Balmont revived the tradition of the wandering minstrel. He traveled more widely than the old-fashioned troubadour and also more comfortably. His journeys carried him to Mexico and Egypt, to India and the South Seas, and winds from these exotic lands blow through his songs. His stay abroad was somewhat of an exile, as certain political poems written in 1906 barred him from Russia. This was a recrudescence of youthful political ardor, which, in his student years, sent him to prison for a short time, but which burned itself out early. He returned home in 1913, where he remained through the war and the revolution, till in 1920 he shook the dust of communism from his feet.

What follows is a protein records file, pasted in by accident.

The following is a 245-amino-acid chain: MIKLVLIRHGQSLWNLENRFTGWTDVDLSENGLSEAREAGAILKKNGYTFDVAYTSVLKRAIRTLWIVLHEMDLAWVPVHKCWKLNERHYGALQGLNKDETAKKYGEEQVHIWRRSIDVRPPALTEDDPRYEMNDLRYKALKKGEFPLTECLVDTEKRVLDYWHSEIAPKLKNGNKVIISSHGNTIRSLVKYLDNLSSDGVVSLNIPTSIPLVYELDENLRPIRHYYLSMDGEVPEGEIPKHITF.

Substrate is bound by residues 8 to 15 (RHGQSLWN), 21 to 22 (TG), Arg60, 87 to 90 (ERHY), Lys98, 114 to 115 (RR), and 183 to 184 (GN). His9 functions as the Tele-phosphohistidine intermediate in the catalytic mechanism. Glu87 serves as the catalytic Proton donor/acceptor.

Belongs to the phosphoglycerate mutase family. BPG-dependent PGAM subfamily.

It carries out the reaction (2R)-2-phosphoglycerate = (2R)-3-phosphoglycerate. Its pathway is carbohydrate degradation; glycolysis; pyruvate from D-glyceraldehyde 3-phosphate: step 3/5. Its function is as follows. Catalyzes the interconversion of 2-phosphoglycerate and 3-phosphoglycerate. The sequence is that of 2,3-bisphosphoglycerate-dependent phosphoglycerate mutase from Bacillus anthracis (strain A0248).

Of late years, his reputation, which was enormous about a decade ago, has been on the wane. Yet his place as a great poet and as the leader of Russian modernism is assured to him in the opinion of his compatriots. He brought to Russian literature a spontaneous lyricism and a didacticism of joy which, while emancipating poetry from its gloom and social bias, failed of intensity, imagery, and intellection. What impressed his public was his vociferous æstheticism and a prolific versatility in subject-matter. He has certainly contributed to the language by his rhythmic inventions. His range includes poems about the colors, children's verse, abstruse mythology, adaptations of Russian folk-songs and spells, hymns to the elements, and, above all, pure lyrics. He is a veritable Narcissus of the ink-pot, to use a bon-mot of Tyutchev's. The "Hymn to Fire" is given here, not for its quality, but solely as a typical example of Balmont's manner. He has done a rare service to Russian letters by translating the poetry of many languages, including the Scandinavian. He has practically made an anthology of English verse, and also gave to Russia a partial Whitman and a complete Shelley. Like Ezra Pound, he takes pleasure in flaunting an obscure linguistic erudition. His fecundity, one fears, has survived most of his other faculties.